The warning by Stellantis that Britain’s trade rules with the EU threaten the viability of its electric van plant at Ellesmere Port has reopened one of the car industry’s most complicated headaches: rules of origin.
The UK’s failure to attract international battery investments means British plants will be reliant on imported batteries for years.
The wider car industry, which includes JLR, Nissan, BMW and Toyota, is reliant on exports to Europe, even after Brexit. These companies are concerned that anything that penalises their vehicle sales will make their factories less competitive, and more at risk in the future.
How do rules of origin work for vehicles?
Rules of origin, sometimes abbreviated to “ROOs”, are a common condition of trade deals to ensure that goods have sufficient locally made content to qualify for tariff-free access to a market.
Under the UK’s post-Brexit Trade and Cooperation Agreement with the EU, cars sold from one side to the other must have 55 per cent of their “content” — whether engines or other costs such as materials or components — from within the EU or UK in order to gain tariff free access to the other’s market.
Electric vehicles initially received a concession because the battery is such a significant portion of the vehicle’s value and many still come from China, South Korea or Japan.
However, from January 2024 some 45 per cent of an electric vehicle must come from the UK or EU to avoid tariffs when sold across the Channel, but 60 per cent of a battery pack must originate from Europe or the UK for the whole battery to qualify as “local”. These levels increase to 55 per cent for vehicles and 65 per cent for batteries in 2027.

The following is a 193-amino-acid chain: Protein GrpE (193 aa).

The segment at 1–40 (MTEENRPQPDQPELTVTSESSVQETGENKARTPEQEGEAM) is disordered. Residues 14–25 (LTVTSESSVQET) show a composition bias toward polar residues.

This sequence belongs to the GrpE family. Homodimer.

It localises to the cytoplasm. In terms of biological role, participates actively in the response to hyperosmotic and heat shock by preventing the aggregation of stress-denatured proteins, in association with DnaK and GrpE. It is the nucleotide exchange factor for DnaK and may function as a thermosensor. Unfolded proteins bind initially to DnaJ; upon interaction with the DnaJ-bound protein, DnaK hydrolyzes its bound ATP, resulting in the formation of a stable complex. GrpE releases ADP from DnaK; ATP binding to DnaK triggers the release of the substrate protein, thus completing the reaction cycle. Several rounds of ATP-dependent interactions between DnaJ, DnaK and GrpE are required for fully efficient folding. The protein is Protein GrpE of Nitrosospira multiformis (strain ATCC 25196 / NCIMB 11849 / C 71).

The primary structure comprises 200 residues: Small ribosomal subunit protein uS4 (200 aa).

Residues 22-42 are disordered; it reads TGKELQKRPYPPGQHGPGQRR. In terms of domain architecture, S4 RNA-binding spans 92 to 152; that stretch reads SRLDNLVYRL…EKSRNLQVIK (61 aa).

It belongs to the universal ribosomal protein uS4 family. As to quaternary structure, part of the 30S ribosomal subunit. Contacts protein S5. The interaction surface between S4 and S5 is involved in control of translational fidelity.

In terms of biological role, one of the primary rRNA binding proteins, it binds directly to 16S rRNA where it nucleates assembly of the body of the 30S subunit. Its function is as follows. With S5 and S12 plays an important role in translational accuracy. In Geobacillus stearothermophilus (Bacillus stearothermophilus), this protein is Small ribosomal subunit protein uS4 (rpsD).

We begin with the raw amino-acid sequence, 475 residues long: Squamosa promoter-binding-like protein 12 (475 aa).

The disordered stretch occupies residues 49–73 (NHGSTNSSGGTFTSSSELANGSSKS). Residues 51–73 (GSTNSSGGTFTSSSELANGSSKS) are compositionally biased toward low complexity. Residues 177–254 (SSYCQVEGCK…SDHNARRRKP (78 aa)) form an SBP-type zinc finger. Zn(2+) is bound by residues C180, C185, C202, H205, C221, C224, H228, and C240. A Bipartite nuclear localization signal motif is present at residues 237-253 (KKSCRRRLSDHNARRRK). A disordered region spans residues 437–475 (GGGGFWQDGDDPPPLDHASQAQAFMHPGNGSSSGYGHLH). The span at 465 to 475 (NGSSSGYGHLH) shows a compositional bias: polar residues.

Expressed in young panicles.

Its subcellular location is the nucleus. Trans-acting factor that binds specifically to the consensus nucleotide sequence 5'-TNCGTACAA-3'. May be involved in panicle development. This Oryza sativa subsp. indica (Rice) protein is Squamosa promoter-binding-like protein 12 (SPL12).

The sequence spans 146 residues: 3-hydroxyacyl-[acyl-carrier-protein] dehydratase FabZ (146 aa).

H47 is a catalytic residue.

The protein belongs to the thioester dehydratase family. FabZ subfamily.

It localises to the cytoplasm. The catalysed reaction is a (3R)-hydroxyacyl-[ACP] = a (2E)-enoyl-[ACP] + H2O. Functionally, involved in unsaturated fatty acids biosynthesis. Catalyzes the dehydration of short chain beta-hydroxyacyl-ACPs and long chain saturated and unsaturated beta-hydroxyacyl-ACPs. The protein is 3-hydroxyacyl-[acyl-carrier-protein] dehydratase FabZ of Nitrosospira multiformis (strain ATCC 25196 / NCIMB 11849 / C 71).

The concession was put in place to allow fledgling battery industries to develop on both sides of the Channel.
How do the rules affect UK carmakers?
Many of the UK’s car plants, from Nissan’s in Sunderland to Toyota’s site in Derbyshire, were opened in order to export vehicles to continental Europe. Around four in five UK-built cars are sold abroad, with more than half going to the EU.
Stellantis, which owns the Vauxhall plants in Luton and Ellesmere Port, argues that price rises outside Europe, particularly in battery materials, mean it will not now comply with the upcoming rule changes, something that puts the site at risk.
The company, stitched together by combining Opel, Peugeot and Fiat Chrysler, has a large network of plants across Europe, and currently makes the same electric vans as Ellesmere Port in Spain and Portugal. It is also planning a similar factory in South Africa.
This means it will be able to meet some EU demand without exporting from the UK, and may be able to sustain its UK plant on domestic sales alone if it can secure the batteries, trade experts suggest.
The business currently imports batteries from China’s CATL, something that makes it harder for the company to comply with the higher threshold requirements.
Other carmakers are less exposed to the rules. Nissan builds batteries in the UK with Envision, while BMW’s electric Mini uses imported batteries from Germany.
JLR, whose parent Tata Motors is close to deciding whether to put a battery factory in Spain or the UK, is less reliant on European sales as it exports more of its cars to the US or China, neither of which have trade deals with the EU or UK.
Toyota, the UK’s other large carmaker, does not make battery electric models in Europe yet, and does not plan to do so until the middle of the decade.